Arts Dance with Me Review Singapore

Review: InterBeing by T.H.E Dance Company

Finding new ways of interaction and performance in a post-COVID world.

While some may bemoan the new normal, others have found ways to adapt to the new rules and use it as a way to reimagine the way we interact with others. In InterBeing, T.H.E Dance Company meditates on these new means of co-existence, with a double bill of new works by choreographers Jos Baker (UK/Belgium) and Dimo Kirilov Milev (Netherlands/Bulgaria), each exploring what it means to live in the new normal, whether in our interpersonal relations, or how arts companies continue to create work in spite of the new challenges.

In Contactless, Jos Baker addresses the pandemic by exploring how we maintain communication, even when social distance becomes the norm. Bells form the basis for this piece, as it begins with Zu You watching a bell suspended from the ceiling. This bell seems to act as a metaphor for how change is the only constant, as Zu You fails to catch it time and again. What we have to do then, is to change our perspective and reposition ourselves if we are to face the challenges ahead, just as how he learns to ponder its movements and try to understand the bell’s movements, adapting to these changes before finally succeeding.

But this is just the calm before the storm, as strong winds whip up in the background, suggesting dark times ahead. It’s a dangerous world ahead, as dancers scurry out onstage one by one, before quickly retreating to the darkness again. All that’s left is the sound of bells, each chime unique, slowly luring the dancers back out again, as they move in tandem to the rhythm, as if controlling them.

These bells perhaps, double as a way to calm the dancers down, lulling us into a dreamscape, as Zu You and Nah Jieying emerge to perform a duet, exploring ideas of their existence, and seeking answers, all while showing off strong chemistry with each other that grows stronger with each passing moment. The bells quieten down, and all we hear is the dancers’ breathing, sensing their emotions emanating forth, and watch as they learn to understand each other in this space. It feels almost sacred to watch this happening live before our eyes, this process of re-learning how to connect in the new normal.

In a similar vein, Brendon and Fiona Thng too find connection with each other, as they attempt to balance the bells around their bodies. As they shift, change pose and move about, they seem to be working together to push their own boundaries, becoming increasingly fluid as they get used to each other. But before they can perfect it, the clock strikes several times, and it seems that time is up. Contactless then suggests that this process of communication and learning to live with each other is a constant, ongoing process, as we keep trying to find the light, even in our darkest hour, always hoping that things will improve, and that one day, we will get though it all.

In the second show of the double bill, Desidium sees Dimo Kirilov Milev exploring the use of tech, and how it can help add to live performances. Playing with the idea of hybrid performances, the performance opens with the dancers gathering around a camera, while one of the dancers looks directly at the lens. While we may not be able to see the details in their movements with our naked eye, that’s where the camera comes in, magnifying it on the big screen, and a reminder of how technology can enhance the arts. No detail is lost, and as the camera follows her around, we notice the time gap between her movements onstage and onscreen, reminding us of the delayed experience of watching shows online.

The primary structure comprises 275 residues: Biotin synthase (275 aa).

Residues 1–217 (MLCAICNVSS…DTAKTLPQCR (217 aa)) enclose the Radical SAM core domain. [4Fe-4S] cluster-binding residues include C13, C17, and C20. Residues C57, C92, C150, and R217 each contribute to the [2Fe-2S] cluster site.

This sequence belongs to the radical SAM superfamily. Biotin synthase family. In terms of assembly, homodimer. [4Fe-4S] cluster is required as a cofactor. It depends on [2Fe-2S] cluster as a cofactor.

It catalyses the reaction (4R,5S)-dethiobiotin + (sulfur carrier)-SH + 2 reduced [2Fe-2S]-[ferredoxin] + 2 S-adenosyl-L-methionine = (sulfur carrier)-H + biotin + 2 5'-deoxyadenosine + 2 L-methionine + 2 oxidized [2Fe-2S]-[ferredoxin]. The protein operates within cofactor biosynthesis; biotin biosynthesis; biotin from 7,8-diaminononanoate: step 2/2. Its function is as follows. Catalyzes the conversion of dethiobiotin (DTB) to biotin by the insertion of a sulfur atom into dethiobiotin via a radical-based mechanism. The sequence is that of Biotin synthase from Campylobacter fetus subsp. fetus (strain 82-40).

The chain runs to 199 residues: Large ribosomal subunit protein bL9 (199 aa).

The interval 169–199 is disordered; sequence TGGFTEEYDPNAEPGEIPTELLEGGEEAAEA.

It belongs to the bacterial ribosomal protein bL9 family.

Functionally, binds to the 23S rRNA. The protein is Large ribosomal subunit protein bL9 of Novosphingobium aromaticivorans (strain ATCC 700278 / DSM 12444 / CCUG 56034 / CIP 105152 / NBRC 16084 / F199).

But the delay is not a limitation, but an opportunity for dancers to capitalise on. Amplified against an atmospheric soundscape, we watch as the dancers react to their own movements onscreen. They become aware of how their movements show up on screen, and begin to dance, layering it with increasingly complicated movements. Every movement has been calculated to produce maximum effect, and reminds us of all the hard work that goes into an online production, how there is no room for error, further emphasised when the delay is reduced, and the onscreen image is almost entirely synced to what’s happening in real time.

The remainder of Desidium continues to delve into the quirks of online performances; from time to time, the dancers stop mid-movement, as if replicating the way we pause a stream online, showcasing how much more liberating an online performance can be for audiences. On the other hand, with how cameras usually limit our field of vision, the performance chooses to remedy that problem, as the camera instead zooms out, giving us a view of the entire theatre such that we get the ‘full’ experience onscreen.

Perhaps then, Desidium shows us what dance performances may look like in future, as we continue to dive deeper into the possibilities the digital sphere offers, both online and in hybrid works. But even with the proliferation of the digital, we are reminded that it is merely a medium, and it is ultimately, the dancers, choreographers, cameramen and crew that make it the success that it is.

InterBeing is a work that’s testament to T.H.E.’s commitment to produce quality productions and their resilience as a dance company, making sure that live performances return where possible, to better tell these stories of the way we live and interact with each other in these strange times.

Photo Credit: Kuang Jingkai

InterBeing played on 25th and 26th June 2021 at the Esplanade Theatre Studio and online. More information available here

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